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Title: Global Evapotranspiration Datasets Assessment Using Water Balance in South America
Evapotranspiration (ET) connects the land to the atmosphere, linking water, energy, and carbon cycles. ET is an essential climate variable with a fundamental importance, and accurate assessments of the spatiotemporal trends and variability in ET are needed from regional to continental scales. This study compared eight global actual ET datasets (ETgl) and the average actual ET ensemble (ETens) based on remote sensing, climate reanalysis, land-surface, and biophysical models to ET computed from basin-scale water balance (ETwb) in South America on monthly time scale. The 50 small-to-large basins covered major rivers and different biomes and climate types. We also examined the magnitude, seasonality, and interannual variability of ET, comparing ETgl and ETens with ETwb. Global ET datasets were evaluated between 2003 and 2014 from the following datasets: Breathing Earth System Simulator (BESS), ECMWF Reanalysis 5 (ERA5), Global Land Data Assimilation System (GLDAS), Global Land Evaporation Amsterdam Model (GLEAM), MOD16, Penman–Monteith–Leuning (PML), Operational Simplified Surface Energy Balance (SSEBop) and Terra Climate. By using ETwb as a basis for comparison, correlation coefficients ranged from 0.45 (SSEBop) to 0.60 (ETens), and RMSE ranged from 35.6 (ETens) to 40.5 mm·month−1 (MOD16). Overall, ETgl estimates ranged from 0 to 150 mm·month−1 in most basins in South America, while ETwb estimates showed maximum rates up to 250 mm·month−1. ETgl varied by hydroclimatic regions: (i) basins located in humid climates with low seasonality in precipitation, including the Amazon, Uruguay, and South Atlantic basins, yielded weak correlation coefficients between monthly ETgl and ETwb, and (ii) tropical and semiarid basins (areas where precipitation demonstrates a strong seasonality, as in the São Francisco, Northeast Atlantic, Paraná/Paraguay, and Tocantins basins) yielded moderate-to-strong correlation coefficients. An assessment of the interannual variability demonstrated a disagreement between ETgl and ETwb in the humid tropics (in the Amazon), with ETgl showing a wide range of interannual variability. However, in tropical, subtropical, and semiarid climates, including the Tocantins, São Francisco, Paraná, Paraguay, Uruguay, and Atlantic basins (Northeast, East, and South), we found a stronger agreement between ETgl and ETwb for interannual variability. Assessing ET datasets enables the understanding of land–atmosphere exchanges in South America, to improvement of ET estimation and monitoring for water management.  more » « less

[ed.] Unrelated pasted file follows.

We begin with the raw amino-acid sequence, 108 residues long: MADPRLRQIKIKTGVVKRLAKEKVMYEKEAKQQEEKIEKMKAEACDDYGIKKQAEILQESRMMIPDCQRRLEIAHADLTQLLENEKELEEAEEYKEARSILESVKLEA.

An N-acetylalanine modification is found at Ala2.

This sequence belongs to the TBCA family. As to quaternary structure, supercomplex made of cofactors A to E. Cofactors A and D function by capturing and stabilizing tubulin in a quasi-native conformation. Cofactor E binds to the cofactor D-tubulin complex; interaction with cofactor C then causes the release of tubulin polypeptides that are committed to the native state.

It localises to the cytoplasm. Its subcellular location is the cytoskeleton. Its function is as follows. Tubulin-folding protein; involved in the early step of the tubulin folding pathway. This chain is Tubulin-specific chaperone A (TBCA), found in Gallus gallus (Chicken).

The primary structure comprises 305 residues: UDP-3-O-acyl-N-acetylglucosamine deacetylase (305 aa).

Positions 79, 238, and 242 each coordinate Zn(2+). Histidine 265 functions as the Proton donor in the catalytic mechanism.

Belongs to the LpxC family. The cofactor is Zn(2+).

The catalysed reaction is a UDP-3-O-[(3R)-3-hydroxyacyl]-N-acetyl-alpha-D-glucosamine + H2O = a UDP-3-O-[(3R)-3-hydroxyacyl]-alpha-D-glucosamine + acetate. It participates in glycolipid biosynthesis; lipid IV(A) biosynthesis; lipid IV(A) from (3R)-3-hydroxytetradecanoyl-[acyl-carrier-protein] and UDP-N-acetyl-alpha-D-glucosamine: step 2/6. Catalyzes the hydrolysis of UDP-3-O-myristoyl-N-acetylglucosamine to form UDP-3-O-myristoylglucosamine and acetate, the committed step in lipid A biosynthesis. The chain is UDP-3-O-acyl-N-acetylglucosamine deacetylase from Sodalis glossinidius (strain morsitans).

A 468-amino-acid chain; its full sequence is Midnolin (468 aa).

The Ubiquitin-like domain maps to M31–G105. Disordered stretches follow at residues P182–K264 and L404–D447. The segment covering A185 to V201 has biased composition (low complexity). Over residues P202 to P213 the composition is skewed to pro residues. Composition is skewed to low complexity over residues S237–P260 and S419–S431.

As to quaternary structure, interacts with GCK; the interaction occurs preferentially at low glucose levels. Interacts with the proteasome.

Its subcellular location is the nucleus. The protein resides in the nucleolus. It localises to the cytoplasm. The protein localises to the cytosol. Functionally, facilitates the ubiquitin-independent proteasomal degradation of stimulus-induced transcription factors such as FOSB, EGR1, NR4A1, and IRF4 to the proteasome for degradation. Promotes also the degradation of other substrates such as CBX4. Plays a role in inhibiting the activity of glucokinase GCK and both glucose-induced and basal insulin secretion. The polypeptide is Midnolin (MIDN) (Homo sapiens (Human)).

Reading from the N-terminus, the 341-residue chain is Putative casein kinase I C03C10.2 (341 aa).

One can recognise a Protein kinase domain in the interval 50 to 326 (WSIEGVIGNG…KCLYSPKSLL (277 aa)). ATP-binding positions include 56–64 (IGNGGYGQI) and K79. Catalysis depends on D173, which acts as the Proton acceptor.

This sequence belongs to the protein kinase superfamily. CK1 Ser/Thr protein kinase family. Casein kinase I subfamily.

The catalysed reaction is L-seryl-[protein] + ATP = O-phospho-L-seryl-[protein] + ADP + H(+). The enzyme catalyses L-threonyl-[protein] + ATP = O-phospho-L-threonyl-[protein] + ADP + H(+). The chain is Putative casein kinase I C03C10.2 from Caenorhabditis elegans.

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Remote Sensing
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National Science Foundation
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